# Implicit Differentiation

A lot of time we have seen functions defined as $y=f(x)$. This clearly shows that $y$ is a function of the independent variable $x$. But often functions are defined implicitly. For instance, consider the equation $x^2+y^2=25$. Of course this is the equation of circle centered at the center $(0,0)$ with radius $5$. Also circles are not functions. But if we say $y\geq 0$, then the equation describes the upper half-circle which is a function defined by $y=\sqrt{25-x^2}$. Functions defined by equations like $x^2+y^2=25$ are called implicit functions. In some cases like $x^2+y^2=25$, we can easily write an implicit function explicitly as $y=f(x)$, but in many cases we cannot. For example, $x^3+y^3=6xy$. So, we need to devise a way to differentiate an implicit function without writing it as $y=f(x)$. This can indeed be done by the chain rule. You just assume that $y$ is a function of $x$ and use the chain rule. For example,
\begin{align*}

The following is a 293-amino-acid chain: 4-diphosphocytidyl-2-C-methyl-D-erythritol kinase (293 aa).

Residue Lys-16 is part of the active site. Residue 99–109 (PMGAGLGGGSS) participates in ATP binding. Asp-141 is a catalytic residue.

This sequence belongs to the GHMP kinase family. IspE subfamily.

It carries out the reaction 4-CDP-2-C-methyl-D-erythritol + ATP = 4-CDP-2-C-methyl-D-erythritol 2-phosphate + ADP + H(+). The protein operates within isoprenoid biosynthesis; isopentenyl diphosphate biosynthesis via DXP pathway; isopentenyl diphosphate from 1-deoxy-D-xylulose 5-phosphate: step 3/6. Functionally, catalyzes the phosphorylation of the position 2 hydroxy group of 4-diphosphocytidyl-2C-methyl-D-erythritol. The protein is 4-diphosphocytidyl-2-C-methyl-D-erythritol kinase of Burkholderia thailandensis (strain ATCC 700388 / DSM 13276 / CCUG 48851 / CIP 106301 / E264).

\frac{d}{dx}y^n&=(y^n)’\frac{dy}{dx}\ (y\ \mbox{is the innermost function})\\
&=ny^{n-1}\frac{dy}{dx}.
\end{align*}
Let us take a look at another example.
\begin{align*}
\frac{d}{dx}\cos y&=(\cos y)’\frac{dy}{dx}\ (y\ \mbox{is the innermost function})\\
&=-\sin y\frac{dy}{dx}.
\end{align*}
Here come more examples.

Example. If $x^2+y^2=25$, find $\frac{dy}{dx}$.

Solution. Differentiating the equation with respect to $x$, we obtain
$$2x+2y\frac{dy}{dx}=0.$$
Solving the resulting equation for $\frac{dy}{dx}$, we obtain
$$\frac{dy}{dx}=-\frac{x}{y}.$$

Example.

1. Find $y’$ if $x^3+y^3=6xy$.

Solution. Differentiate the equation with respect to $x$. Then we obtain
$$3x^2+3y^2\frac{dy}{dx}=6y+6x\frac{dy}{dx}.$$
Solving the resulting equation for $\frac{dy}{dx}$, we obtain
$$\frac{dy}{dx}=\frac{2y-x^2}{y^2-2x}.$$

2. Find the tangent to $x^3+y^3=6xy$ at $(3,3)$.

Solution. The equation of tangent is
$$y-3=\left[\frac{dy}{dx}\right]_{(3,3)}(x-3).$$
$$\left[\frac{dy}{dx}\right]_{(3,3)}=\frac{2\cdot 3-(3)^2}{3^2-2\cdot 3}=-1.$$ Therefore, the tangent is given by $y=-x+6$.

## 4 thoughts on “Implicit Differentiation”

1. roberta

how do you go from
y−3=[dy/dx](3,3)(x−3).
to
[dy/dx](3,3)=2⋅3−(3)232−2⋅3=−1.

1. Sung Lee Post author

In the example part 1, we found $\frac{dy}{dx}$.

2. roberta

how do you go from x2+y2=25 to 2x+2ydydx=0?

i feel there is a necessary step in there that is left out and make it harder for me to comprehend.

1. Sung Lee Post author

I said “Differentiating the equation (meant $x^2+y^2=25$) with respect to $x$”. Maybe you are not understanding implicit differentiation. Recall the formula $\frac{d}{dx}y^n=ny^{n-1}\frac{dy}{dx}$ I discussed above.